And the new study is far from definitive proof. “Our findings need to be confirmed by more studies with a larger number of patients,” says Dr. Wepner, who is currently wrapping up a similar study in 100 fibromyalgia patients.

Doubts about vitamin D’s ability to ease chronic pain remain. “This is somewhat supportive evidence, that vitamin D may be helpful, but it doesn’t necessarily prove it,” says Jeffrey M. Thompson, MD, associate professor of physical medicine and rehabilitation at Mayo Clinic in Rochester, Minn., and former director of Mayo’s fibromyalgia treatment program.

About the study, he says, “I think the numbers are low, only 30 study subjects, so that’s an issue.”  And the results “didn’t really find much in the way of statistically significant changes. They found a pain score reduction of 20 percent, which is trending in the right direction, but in general, a pain score decrease of more than 30 percent would be considered clinically significant.” (“Clinically significant” means something is important in a real-world setting – to a patient or doctor, for example.)   

In his own practice, Dr. Thompson says, “I haven’t found it to be very helpful in general; it hasn’t been dramatic. That’s basically what this is showing.”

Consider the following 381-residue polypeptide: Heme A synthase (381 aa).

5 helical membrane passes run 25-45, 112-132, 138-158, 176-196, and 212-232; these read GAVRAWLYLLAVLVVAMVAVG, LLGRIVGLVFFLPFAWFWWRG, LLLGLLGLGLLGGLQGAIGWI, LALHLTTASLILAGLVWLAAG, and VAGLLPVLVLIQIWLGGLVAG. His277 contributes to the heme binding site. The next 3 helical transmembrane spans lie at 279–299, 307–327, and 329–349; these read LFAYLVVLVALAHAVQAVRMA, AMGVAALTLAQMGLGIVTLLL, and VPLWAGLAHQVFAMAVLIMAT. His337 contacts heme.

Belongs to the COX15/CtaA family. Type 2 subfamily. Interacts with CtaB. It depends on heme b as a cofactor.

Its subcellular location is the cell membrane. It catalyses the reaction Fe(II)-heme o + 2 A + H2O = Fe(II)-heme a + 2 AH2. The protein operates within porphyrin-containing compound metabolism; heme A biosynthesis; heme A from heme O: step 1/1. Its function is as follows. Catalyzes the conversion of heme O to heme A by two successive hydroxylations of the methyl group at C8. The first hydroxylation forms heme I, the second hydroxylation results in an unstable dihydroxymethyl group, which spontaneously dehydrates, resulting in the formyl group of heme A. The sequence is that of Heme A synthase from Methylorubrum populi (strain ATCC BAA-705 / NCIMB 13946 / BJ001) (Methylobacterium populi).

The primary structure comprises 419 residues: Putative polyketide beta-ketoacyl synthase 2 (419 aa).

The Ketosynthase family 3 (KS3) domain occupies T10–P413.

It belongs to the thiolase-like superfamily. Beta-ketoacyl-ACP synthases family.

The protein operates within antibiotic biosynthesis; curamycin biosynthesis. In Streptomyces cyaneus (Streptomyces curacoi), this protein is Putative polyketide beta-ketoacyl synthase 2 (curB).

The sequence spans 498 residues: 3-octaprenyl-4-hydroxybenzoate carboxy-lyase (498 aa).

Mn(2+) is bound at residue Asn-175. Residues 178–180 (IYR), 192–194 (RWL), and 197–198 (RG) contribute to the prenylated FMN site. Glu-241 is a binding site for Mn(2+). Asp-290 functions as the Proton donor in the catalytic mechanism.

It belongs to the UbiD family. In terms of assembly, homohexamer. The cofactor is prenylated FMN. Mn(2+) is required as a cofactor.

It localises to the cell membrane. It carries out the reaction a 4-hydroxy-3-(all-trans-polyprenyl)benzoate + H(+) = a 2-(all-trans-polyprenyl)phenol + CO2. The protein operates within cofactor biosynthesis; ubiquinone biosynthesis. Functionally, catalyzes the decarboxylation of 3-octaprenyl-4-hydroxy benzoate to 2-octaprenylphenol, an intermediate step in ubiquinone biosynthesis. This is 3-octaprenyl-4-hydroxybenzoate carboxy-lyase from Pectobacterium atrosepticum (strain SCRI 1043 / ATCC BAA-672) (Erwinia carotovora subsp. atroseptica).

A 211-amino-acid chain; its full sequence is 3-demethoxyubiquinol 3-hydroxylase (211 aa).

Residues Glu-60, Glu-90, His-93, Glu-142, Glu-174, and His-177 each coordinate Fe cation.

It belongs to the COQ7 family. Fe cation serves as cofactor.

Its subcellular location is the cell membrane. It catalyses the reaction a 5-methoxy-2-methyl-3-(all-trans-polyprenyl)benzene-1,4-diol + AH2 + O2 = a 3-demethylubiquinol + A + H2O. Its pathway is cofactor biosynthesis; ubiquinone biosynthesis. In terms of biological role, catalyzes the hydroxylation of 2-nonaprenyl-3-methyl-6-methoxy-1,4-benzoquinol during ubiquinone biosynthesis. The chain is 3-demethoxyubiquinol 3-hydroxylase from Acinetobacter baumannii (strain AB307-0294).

For some people, taking vitamin D supplements may be a good idea regardless of whether they help with pain. “If people are low in vitamin D, certainly replacing vitamin D and probably even getting them up to the high ranges of normal vitamin D makes sense for general bone and muscle health. But it’s not likely that it’s going to be a dramatic change in pain…” says Dr. Thompson.

Even if vitamin D helps take the edge off pain, it won’t replace other medications used to treat fibromyalgia, says Dr. Wepner. “This cannot cure the complex of symptoms completely but may help to reduce the pain,” he says. “Vitamin D supplementation is a cheap and relatively safe option if the serum calcifediol level is controlled regularly. But it still is important that [fibromyalgia] patients should also be treated [according] to international guidelines including a multimodal therapy approach.”